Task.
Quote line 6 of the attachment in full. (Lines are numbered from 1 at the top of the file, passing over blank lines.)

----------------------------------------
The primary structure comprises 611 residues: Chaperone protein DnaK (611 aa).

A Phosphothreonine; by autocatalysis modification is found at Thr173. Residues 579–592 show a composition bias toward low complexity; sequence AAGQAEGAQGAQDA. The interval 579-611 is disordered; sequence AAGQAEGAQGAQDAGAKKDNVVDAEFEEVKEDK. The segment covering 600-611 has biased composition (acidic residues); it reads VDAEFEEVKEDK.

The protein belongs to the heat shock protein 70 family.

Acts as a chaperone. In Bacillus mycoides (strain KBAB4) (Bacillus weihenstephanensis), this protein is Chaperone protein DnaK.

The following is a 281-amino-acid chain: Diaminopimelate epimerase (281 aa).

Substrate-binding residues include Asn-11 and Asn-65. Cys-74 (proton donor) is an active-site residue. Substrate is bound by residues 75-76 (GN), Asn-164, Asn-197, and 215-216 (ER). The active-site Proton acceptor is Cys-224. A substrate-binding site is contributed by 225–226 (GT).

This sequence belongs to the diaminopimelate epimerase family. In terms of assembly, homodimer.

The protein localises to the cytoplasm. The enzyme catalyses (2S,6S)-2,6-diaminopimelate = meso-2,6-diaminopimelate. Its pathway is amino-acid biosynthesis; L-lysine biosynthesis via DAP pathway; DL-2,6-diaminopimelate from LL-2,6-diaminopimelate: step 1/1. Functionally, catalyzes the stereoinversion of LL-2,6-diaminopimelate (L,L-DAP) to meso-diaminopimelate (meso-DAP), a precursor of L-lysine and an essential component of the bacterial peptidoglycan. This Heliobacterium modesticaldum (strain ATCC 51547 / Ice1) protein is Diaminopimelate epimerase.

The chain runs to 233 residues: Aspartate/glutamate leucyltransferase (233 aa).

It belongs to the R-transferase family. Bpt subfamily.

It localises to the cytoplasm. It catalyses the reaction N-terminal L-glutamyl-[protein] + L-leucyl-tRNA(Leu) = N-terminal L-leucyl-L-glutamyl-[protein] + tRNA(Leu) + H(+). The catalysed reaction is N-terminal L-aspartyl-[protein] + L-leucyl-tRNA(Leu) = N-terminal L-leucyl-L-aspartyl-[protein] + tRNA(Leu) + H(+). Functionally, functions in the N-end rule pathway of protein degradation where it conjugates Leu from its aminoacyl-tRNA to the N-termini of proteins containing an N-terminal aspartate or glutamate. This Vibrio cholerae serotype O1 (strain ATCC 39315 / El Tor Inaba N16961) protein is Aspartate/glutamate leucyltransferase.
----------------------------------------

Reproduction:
Substrate-binding residues include Asn-11 and Asn-65. Cys-74 (proton donor) is an active-site residue. Substrate is bound by residues 75-76 (GN), Asn-164, Asn-197, and 215-216 (ER). The active-site Proton acceptor is Cys-224. A substrate-binding site is contributed by 225–226 (GT).